By New Times
By Connor Radnovich
By Robrt L. Pela and Amy Silverman
By Ray Stern
By Keegan Hamilton
By Matthew Hendley
By Monica Alonzo
By Monica Alonzo
Devereux says he sent Seper a copy of the grand jury testimony on which the article is based. "I gave [Seper] most of that stuff," Devereux says of the Washington Times story. Despite Weisz's testimony, which indicates that yet another investigation of the gambling allegations showed them to be illusory, Devereux keeps the faith--maintaining the evidence that will nail Babbitt is just around the corner, one more investigation away.
"I still think, and so does Jerry, that these allegations haven't been properly examined," he says. "Babbitt still has questions to answer."
@body:How much impact the Seper story may have had on Babbitt's sudden disappearance from the U.S. Supreme Court hopefuls' list is difficult to determine. There were certainly other factors at work. Nervous environmentalists lobbied to keep the eco-sensitive Babbitt at the Department of the Interior, influential Senate Judiciary Committee member Orrin Hatch blasted the former governor as "too political" for the court, and there are indications Clinton himself was set all along on appointing either a Jew or a woman.
In Washington, stories critical of Democrats in the rabidly conservative Washington Times should be swallowed along with a large grain of salt. The paper is owned by radical evangelist and infamous mass-marrier Sun Myung Moon, and hardly seems an objective arbiter of political news.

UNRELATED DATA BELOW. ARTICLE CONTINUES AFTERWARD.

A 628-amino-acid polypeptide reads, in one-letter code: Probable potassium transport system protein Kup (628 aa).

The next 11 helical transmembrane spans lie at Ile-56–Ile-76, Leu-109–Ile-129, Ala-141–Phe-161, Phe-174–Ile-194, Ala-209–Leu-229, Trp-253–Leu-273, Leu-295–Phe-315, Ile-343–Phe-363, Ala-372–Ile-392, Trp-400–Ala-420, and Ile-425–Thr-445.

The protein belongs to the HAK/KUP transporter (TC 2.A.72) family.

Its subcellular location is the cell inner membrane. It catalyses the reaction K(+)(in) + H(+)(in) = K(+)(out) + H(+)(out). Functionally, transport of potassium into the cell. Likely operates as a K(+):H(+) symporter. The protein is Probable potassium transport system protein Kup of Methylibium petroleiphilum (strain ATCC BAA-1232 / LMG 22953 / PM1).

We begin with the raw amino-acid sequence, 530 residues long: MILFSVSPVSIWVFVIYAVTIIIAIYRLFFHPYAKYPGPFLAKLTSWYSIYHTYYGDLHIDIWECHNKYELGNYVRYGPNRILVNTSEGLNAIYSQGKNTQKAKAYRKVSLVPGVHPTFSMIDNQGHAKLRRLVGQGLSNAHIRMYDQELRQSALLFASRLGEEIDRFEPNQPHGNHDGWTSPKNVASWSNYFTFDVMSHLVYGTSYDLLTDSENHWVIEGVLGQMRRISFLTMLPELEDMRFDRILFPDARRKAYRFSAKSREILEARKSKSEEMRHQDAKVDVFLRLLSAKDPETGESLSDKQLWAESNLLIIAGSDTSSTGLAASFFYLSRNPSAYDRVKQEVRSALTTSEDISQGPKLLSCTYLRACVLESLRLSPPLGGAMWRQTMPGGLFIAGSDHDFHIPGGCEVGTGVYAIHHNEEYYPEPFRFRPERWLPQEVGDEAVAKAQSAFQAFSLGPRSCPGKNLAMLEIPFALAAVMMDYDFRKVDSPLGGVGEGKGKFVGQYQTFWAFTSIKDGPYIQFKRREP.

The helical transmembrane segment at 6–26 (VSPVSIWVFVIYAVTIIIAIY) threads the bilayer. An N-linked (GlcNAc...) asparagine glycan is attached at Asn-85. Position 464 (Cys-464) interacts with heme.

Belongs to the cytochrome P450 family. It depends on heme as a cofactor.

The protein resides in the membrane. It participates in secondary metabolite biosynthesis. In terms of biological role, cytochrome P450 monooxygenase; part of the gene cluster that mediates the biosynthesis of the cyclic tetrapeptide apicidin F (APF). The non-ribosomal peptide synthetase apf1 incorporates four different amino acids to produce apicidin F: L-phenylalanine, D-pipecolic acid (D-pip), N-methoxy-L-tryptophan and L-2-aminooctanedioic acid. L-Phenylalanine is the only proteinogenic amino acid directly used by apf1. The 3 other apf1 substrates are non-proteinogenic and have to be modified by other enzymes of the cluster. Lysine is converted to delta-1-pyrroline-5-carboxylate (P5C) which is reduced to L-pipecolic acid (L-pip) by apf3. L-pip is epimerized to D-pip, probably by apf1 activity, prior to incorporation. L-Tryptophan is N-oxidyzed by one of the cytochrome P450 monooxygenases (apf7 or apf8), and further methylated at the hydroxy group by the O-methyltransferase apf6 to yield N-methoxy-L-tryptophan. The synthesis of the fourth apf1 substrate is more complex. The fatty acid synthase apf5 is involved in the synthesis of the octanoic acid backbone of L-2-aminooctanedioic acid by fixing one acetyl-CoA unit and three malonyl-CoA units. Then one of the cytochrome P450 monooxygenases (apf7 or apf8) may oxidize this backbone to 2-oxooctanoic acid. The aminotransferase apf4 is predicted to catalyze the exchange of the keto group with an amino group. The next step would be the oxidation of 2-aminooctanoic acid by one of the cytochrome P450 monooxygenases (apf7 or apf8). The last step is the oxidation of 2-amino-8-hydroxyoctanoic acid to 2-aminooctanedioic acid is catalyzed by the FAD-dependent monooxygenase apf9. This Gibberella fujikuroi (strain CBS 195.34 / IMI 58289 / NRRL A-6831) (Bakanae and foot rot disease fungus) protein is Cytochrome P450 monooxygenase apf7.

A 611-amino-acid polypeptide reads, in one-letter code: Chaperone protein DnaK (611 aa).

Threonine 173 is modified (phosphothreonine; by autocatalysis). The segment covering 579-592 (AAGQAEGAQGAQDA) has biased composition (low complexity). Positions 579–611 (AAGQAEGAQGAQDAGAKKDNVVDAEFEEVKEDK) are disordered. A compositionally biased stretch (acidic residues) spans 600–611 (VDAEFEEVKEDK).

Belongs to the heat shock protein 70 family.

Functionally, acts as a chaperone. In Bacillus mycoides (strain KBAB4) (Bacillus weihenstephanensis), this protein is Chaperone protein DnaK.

That isn't common knowledge outside the beltway however, and although most major newspapers ignored the Seper piece, CNN made it its lead item in a story about the Supreme Court search. Gun-shy Clintonites could easily have decided that the last thing their beleaguered boss needed was a court nominee with a nationwide reputation for uncontrollable gambling and scotched Babbitt on that basis alone. At least one national columnist, Donald Kaul, hypothesized that this was the case.
"Bruce Babbitt was perhaps the most highly thought of person in the Clinton cabinet, until that fateful day when he became the odds-on favorite to be named to the Supreme Court.
"Washington insiders immediately began selling Babbitt futures. Within days, stories of Babbitt connections to the Arizona mob were floated and Clinton bailed out."
As the FBI agent who participated in the original investigation in 1977 put it, "These things take on a life of their own, don't they?"
Not exactly. Sometimes, these things get a little help.